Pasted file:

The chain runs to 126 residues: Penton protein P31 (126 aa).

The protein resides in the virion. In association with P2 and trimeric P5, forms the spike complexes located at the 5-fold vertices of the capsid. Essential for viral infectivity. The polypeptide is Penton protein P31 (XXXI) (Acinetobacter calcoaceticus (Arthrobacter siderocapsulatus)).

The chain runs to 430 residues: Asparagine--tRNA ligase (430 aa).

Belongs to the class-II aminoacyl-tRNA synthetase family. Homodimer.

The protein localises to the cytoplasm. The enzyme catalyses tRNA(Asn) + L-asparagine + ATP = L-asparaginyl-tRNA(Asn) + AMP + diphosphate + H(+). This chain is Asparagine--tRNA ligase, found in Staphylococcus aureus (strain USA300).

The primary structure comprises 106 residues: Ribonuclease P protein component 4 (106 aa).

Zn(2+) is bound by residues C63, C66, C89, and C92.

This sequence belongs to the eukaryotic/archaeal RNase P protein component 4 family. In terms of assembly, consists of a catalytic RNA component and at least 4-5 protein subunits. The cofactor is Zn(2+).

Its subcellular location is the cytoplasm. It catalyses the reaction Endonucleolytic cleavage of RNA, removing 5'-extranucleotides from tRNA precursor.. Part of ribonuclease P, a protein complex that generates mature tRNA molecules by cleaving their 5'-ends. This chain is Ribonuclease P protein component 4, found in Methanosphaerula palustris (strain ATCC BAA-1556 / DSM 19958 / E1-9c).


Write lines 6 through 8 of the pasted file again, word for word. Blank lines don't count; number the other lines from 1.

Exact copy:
The primary structure comprises 106 residues: Ribonuclease P protein component 4 (106 aa).

Zn(2+) is bound by residues C63, C66, C89, and C92.

This sequence belongs to the eukaryotic/archaeal RNase P protein component 4 family. In terms of assembly, consists of a catalytic RNA component and at least 4-5 protein subunits. The cofactor is Zn(2+).